The failure of criticism
For many years I’ve had issues with criticism. My particular issue was as narrow as feeling like post-left anarchism being being “just a criticism” has made itself too rarified for the long term. I personally have found a critical eye, and more importantly a kind of rigor around criticism, to be one of the most important things I’ve learned from anarchism BUT I think that part of that perspective is also thinking clearly about what assembling options are available after a concerted dissassembly process. Post-left anarchism, IMO, hasn’t done a great deal, if any, of that and I think we are less for that.
This week in the context of discussing the last podcast someone dropped a link to a podcast I’ve never heard of before but I am aware of the type (which is more evidenced by the site design than by me taking a deep dive into their material. It isn’t that interesting). The Corbett Report is very concerned with the representation of Climate Change by politicians, the media, and the UN. The video shared was a parsing of the messaging around Climate Change and many of the points were fairly put. We agree that something as big and epic as general human made climate change is not going to get an honest reading in the media. To the extent to which the issue is huge and requires buyin from rival factions of the Power Industrial Machine an honest reading is by its very nature impossible.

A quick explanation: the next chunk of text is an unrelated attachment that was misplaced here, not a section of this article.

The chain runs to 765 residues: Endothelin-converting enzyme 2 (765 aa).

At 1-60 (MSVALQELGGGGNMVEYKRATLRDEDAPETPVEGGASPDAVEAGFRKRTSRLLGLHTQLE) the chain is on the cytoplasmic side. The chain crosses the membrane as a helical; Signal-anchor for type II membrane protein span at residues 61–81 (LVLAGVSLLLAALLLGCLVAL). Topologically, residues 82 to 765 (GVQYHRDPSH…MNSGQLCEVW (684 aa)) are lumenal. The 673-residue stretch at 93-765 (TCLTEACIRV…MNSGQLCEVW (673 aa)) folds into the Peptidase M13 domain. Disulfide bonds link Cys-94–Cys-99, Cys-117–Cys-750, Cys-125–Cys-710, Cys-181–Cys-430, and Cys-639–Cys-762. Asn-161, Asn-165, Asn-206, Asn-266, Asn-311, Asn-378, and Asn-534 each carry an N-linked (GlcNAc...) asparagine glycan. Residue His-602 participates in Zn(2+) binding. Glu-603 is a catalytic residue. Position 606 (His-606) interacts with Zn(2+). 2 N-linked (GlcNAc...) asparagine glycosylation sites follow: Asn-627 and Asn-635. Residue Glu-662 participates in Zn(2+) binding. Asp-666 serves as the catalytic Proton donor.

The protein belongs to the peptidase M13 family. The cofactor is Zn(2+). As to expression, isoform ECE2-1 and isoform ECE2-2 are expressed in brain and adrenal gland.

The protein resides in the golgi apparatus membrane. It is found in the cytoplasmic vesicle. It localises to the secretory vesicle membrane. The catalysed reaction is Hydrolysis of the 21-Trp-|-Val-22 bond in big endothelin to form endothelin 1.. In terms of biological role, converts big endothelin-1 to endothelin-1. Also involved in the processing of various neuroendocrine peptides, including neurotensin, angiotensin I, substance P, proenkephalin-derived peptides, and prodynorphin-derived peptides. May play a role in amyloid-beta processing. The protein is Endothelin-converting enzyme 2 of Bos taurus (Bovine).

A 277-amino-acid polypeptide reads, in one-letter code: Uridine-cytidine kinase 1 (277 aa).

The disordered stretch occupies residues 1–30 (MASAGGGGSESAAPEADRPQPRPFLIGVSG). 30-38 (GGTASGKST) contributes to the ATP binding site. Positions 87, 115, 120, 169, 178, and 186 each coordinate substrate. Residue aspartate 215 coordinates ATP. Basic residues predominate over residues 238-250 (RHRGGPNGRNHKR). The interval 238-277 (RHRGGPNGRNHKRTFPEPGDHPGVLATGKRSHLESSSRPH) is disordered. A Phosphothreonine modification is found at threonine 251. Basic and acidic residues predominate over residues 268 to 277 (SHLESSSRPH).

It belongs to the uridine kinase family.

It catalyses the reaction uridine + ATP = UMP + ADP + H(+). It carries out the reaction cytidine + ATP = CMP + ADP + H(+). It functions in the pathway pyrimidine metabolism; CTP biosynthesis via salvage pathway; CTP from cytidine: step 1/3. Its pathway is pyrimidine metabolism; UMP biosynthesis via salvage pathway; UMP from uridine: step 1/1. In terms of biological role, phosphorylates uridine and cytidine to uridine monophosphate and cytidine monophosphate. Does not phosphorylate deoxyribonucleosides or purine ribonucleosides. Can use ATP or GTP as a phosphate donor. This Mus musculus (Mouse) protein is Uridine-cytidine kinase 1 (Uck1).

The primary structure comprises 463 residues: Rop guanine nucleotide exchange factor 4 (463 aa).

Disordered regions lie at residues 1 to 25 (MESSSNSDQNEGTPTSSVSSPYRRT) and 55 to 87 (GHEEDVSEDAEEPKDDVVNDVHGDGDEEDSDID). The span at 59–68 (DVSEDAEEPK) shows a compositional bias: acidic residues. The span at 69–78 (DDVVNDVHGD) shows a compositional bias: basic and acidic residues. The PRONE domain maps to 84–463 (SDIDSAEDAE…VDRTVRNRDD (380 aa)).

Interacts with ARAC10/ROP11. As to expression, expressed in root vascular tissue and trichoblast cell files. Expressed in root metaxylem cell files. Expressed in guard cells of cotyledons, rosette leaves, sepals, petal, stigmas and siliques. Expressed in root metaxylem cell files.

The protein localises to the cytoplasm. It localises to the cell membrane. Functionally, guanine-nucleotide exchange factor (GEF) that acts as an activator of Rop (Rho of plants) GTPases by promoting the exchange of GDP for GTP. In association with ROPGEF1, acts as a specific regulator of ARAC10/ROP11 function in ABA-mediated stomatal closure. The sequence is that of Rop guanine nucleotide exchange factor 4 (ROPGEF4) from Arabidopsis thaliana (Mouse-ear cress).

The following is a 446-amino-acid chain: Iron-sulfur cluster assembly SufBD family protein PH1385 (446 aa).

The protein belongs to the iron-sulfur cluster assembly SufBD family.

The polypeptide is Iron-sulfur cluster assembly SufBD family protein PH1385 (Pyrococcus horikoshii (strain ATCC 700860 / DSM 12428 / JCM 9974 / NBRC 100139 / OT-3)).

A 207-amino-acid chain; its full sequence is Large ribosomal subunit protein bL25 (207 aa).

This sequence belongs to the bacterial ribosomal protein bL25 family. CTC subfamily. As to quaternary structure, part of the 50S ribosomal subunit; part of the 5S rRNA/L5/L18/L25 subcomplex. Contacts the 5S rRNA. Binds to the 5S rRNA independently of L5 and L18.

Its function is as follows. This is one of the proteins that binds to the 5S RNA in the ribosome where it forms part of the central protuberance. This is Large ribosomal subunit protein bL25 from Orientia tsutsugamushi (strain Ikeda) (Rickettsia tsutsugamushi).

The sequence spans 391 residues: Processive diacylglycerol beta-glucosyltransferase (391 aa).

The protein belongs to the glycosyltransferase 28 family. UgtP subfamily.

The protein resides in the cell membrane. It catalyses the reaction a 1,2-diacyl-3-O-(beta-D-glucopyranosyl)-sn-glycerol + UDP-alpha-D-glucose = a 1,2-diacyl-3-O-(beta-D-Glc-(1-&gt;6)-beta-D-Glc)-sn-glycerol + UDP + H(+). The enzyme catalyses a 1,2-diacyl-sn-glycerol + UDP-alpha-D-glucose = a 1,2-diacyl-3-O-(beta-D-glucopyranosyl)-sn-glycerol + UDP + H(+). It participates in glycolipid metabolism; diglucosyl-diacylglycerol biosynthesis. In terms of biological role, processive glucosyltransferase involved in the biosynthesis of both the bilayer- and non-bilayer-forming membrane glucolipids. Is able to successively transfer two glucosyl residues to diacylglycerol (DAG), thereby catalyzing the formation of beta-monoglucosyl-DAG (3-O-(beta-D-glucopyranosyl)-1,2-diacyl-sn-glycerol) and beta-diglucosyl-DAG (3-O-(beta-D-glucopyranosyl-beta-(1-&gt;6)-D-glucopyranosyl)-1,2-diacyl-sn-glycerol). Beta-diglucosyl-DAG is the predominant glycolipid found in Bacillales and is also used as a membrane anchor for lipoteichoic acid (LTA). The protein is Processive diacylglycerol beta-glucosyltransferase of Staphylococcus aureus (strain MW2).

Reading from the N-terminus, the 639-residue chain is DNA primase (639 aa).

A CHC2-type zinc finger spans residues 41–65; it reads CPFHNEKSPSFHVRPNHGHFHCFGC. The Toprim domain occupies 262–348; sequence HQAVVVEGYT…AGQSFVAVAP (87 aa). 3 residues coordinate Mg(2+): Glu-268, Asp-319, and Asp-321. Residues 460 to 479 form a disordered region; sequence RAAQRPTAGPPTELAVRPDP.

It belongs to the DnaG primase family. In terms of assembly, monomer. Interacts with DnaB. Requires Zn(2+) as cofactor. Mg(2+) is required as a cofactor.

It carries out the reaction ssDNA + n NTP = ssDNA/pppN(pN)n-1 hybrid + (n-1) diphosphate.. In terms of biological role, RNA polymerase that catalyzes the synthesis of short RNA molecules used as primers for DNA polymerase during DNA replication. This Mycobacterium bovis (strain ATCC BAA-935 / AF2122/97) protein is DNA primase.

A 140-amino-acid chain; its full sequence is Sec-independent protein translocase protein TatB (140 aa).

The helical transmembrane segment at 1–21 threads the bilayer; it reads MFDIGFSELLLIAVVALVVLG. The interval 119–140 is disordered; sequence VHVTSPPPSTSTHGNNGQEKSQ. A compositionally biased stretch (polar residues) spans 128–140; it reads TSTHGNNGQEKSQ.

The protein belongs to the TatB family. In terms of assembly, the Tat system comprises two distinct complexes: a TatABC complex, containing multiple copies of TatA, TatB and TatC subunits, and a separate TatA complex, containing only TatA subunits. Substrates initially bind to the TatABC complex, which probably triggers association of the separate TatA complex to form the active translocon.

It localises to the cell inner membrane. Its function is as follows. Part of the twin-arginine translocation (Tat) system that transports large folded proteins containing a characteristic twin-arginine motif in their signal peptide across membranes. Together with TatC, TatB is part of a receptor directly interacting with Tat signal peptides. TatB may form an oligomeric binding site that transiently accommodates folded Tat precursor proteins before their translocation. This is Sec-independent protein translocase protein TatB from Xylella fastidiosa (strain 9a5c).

But instead of discussing propaganda Corbett seemed to live in the critical space of making fun of (with citations) the recent UN report. The bigger question was basically left untouched. If we care to save humanity what would it take, in the context of climate change? Authoritarian rule? Robot armies? Bigger arms to hug each other and the species dying around us? This is where Corbett’s critical take and anarchists have similar orientations. We aren’t capable of making the change we’d like to see in the world so we are left as commentators. What needs to be done, alongside deciding what needs to be done, is so big that we tend to rely on some larger “other” be it the state, google, or the goddess to do it for us.
If our, as in anarchisms, greatest and sharpest minds have been critizing the libertarian response to our sick society for the past two decades, perhaps now is time to turn that analysis towards data collection, model building, and thinking about the consequence of what a couple hundred, maybe thousand, people could do who desire attack, love, and an end of authoritarian rule. What does a black flag anarchism project look like that isn’t prefiguration, a platform, or fighting every fight on every street that no one else in the world cares about.